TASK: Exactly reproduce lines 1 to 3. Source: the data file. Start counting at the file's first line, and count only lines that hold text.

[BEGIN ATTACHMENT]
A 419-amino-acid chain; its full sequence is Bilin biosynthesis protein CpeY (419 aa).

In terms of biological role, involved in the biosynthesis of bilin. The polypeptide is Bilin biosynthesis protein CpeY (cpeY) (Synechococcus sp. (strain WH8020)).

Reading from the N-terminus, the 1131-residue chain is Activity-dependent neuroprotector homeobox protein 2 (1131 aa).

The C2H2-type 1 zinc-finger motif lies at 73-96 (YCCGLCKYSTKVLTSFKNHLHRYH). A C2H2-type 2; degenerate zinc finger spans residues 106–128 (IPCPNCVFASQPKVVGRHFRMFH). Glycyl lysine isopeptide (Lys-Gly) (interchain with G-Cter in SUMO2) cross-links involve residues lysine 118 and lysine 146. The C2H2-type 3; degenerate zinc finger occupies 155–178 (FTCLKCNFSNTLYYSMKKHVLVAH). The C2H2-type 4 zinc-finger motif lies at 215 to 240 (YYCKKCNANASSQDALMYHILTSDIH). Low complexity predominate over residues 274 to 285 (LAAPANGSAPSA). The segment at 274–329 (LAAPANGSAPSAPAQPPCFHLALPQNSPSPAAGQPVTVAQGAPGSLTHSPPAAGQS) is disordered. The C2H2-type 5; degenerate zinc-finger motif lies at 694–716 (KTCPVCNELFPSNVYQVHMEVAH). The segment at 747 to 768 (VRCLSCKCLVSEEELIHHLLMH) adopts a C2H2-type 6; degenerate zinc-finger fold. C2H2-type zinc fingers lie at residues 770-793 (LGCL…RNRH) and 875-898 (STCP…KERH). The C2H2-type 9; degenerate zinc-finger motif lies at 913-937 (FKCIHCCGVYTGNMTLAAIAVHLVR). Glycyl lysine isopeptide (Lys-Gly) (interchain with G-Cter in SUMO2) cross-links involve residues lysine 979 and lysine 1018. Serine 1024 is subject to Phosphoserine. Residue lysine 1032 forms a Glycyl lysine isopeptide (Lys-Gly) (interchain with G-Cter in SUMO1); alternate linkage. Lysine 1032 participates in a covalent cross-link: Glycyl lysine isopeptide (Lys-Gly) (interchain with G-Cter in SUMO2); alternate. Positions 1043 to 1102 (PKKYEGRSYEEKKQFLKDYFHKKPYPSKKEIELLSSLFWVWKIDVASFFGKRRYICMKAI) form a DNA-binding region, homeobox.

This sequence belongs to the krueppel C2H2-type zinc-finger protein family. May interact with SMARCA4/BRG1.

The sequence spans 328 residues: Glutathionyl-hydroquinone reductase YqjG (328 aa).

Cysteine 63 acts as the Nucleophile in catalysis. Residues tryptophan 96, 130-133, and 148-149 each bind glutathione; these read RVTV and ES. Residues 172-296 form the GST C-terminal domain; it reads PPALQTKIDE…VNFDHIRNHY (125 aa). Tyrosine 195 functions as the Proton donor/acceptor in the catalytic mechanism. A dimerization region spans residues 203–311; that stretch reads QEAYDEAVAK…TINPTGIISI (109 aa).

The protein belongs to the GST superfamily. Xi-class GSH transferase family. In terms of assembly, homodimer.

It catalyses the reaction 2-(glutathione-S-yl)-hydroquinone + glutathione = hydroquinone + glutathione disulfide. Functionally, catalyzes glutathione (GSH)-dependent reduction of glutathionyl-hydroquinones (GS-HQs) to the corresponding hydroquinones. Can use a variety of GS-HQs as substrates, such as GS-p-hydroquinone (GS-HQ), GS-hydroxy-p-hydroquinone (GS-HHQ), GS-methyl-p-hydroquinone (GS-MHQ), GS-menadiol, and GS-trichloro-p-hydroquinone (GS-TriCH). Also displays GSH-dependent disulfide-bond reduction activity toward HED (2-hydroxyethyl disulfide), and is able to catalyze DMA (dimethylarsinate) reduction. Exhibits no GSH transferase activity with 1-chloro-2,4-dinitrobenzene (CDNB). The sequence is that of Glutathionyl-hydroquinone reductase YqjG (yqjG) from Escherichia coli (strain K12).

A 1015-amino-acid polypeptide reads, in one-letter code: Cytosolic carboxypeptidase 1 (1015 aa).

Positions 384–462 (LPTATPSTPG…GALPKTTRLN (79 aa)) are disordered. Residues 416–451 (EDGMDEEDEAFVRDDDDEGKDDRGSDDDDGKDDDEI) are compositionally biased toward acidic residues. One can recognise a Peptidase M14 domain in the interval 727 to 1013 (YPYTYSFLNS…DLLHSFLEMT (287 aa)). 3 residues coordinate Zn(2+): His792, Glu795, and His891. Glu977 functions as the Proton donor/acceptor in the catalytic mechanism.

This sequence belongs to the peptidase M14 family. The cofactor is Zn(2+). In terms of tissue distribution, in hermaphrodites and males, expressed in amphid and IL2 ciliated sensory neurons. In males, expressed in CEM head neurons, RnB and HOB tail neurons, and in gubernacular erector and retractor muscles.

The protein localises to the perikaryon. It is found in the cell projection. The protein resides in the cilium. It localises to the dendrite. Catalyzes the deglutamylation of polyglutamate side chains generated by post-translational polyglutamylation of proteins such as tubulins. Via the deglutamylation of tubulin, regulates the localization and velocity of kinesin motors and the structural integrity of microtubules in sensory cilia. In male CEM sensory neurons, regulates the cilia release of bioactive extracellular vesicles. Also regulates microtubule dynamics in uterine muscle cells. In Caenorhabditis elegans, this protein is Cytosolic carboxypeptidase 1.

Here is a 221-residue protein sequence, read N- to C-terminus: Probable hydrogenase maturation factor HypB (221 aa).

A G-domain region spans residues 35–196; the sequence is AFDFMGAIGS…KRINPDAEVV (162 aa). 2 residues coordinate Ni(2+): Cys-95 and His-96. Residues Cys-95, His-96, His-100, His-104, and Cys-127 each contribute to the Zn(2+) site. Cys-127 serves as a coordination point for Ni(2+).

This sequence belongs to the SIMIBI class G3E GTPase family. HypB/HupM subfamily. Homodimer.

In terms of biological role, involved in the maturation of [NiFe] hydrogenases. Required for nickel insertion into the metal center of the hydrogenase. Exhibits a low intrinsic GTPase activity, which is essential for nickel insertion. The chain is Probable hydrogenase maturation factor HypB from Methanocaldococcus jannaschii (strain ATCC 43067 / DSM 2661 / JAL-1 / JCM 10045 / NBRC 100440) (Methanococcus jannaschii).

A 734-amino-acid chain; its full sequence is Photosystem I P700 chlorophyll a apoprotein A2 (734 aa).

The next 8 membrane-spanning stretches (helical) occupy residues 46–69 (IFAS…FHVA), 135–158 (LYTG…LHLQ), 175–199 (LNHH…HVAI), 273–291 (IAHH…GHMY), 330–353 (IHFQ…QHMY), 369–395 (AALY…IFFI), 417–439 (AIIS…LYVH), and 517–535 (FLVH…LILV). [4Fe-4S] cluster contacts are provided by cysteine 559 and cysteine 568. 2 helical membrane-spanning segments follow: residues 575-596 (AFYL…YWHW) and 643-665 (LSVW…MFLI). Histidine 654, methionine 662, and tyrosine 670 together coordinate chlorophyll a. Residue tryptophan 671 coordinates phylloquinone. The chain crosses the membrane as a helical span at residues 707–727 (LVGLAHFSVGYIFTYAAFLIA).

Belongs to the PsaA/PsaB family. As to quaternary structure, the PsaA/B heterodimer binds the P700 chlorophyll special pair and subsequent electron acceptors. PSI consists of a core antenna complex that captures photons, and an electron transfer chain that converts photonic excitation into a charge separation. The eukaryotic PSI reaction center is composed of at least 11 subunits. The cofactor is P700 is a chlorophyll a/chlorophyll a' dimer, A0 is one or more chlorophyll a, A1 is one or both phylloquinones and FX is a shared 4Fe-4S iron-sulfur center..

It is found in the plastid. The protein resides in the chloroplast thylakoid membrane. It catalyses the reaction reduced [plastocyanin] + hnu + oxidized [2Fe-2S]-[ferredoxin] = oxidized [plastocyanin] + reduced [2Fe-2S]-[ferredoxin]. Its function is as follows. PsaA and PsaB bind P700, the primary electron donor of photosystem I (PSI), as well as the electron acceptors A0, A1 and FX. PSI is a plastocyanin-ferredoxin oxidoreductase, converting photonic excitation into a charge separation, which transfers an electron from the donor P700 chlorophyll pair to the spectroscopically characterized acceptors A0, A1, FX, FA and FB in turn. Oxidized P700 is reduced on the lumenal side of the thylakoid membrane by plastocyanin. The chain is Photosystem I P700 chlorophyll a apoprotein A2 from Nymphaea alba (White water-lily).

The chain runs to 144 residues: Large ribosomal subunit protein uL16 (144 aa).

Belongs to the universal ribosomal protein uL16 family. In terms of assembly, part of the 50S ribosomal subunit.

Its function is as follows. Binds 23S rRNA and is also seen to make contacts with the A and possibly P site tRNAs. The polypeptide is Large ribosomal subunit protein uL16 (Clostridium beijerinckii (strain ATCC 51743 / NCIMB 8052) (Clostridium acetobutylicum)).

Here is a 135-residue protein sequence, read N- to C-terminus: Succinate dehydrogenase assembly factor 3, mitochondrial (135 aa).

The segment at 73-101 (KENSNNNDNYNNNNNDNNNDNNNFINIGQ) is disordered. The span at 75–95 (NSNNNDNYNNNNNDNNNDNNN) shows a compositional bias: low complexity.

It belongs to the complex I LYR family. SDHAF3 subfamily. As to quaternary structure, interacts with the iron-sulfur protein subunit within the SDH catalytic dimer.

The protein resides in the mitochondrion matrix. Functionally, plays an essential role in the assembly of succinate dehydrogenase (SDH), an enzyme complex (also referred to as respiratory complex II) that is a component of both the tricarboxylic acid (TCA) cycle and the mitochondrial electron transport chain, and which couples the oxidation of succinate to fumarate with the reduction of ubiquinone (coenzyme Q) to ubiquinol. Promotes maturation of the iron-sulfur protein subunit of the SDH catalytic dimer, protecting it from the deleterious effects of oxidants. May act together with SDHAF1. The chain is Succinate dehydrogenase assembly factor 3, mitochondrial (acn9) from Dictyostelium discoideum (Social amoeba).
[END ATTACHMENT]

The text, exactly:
A 419-amino-acid chain; its full sequence is Bilin biosynthesis protein CpeY (419 aa).

In terms of biological role, involved in the biosynthesis of bilin. The polypeptide is Bilin biosynthesis protein CpeY (cpeY) (Synechococcus sp. (strain WH8020)).

Reading from the N-terminus, the 1131-residue chain is Activity-dependent neuroprotector homeobox protein 2 (1131 aa).